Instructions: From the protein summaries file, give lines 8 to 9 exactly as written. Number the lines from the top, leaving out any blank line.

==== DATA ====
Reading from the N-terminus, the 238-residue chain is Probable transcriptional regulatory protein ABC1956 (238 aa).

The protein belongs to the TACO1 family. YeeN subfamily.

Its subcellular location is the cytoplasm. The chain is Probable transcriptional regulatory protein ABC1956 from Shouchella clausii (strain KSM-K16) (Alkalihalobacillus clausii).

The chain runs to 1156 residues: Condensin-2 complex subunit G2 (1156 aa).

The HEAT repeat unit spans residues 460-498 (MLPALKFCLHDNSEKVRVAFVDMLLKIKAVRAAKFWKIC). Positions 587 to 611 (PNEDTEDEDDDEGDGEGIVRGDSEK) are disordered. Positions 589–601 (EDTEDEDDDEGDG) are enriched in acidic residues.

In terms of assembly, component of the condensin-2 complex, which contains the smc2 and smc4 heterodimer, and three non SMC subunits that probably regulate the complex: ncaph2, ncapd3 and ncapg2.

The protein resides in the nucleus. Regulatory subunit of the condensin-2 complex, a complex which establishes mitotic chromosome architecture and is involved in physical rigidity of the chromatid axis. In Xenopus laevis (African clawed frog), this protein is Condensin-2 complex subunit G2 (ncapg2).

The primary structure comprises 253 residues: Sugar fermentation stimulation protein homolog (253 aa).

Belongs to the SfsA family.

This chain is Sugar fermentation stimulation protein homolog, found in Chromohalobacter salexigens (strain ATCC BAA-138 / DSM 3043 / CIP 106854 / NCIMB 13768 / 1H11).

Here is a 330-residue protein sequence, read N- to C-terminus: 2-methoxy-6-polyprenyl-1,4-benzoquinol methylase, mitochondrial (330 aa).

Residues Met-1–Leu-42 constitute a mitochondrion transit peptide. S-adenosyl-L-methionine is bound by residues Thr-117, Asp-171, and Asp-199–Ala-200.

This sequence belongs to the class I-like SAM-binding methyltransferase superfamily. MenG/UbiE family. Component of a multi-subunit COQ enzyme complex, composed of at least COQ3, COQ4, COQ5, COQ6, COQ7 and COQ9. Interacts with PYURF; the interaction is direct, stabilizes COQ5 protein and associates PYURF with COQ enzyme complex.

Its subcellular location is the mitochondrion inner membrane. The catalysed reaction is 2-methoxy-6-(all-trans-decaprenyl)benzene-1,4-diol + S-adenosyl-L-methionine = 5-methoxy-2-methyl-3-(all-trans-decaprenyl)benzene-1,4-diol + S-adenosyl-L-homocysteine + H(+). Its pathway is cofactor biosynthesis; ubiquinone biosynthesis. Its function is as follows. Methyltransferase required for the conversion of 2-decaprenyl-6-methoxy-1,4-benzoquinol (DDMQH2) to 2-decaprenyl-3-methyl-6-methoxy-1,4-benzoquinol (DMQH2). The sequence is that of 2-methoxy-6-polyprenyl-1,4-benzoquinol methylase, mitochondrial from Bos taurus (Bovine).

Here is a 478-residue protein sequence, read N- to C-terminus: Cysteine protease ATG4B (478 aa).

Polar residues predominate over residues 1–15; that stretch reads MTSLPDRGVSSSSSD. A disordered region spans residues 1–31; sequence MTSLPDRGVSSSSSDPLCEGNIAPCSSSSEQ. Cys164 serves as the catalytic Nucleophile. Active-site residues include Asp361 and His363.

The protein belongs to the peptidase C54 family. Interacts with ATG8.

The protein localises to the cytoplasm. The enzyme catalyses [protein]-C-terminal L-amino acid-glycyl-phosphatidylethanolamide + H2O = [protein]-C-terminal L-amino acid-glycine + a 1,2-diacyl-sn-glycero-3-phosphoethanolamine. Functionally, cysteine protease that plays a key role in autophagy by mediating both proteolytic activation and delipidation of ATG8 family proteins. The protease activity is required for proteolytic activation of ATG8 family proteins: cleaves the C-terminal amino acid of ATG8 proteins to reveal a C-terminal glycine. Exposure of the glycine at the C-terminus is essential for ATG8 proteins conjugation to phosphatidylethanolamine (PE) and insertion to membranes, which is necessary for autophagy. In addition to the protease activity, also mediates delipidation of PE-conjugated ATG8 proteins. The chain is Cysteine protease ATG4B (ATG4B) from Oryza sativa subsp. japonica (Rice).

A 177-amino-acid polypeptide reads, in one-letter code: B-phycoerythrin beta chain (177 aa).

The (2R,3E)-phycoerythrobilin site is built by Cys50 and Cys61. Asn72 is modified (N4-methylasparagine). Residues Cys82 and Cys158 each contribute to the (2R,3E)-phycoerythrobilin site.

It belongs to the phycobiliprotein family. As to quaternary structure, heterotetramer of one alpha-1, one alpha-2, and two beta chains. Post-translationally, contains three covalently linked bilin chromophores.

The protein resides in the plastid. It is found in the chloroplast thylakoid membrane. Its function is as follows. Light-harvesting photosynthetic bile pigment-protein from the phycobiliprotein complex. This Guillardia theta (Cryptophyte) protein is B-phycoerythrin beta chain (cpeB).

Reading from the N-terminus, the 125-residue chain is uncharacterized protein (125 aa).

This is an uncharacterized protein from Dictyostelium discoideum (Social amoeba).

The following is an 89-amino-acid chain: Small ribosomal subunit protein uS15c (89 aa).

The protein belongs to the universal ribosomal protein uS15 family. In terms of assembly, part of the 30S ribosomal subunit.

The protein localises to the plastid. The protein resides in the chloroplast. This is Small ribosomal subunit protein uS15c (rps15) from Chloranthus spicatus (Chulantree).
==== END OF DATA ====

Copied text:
The primary structure comprises 253 residues: Sugar fermentation stimulation protein homolog (253 aa).

Belongs to the SfsA family.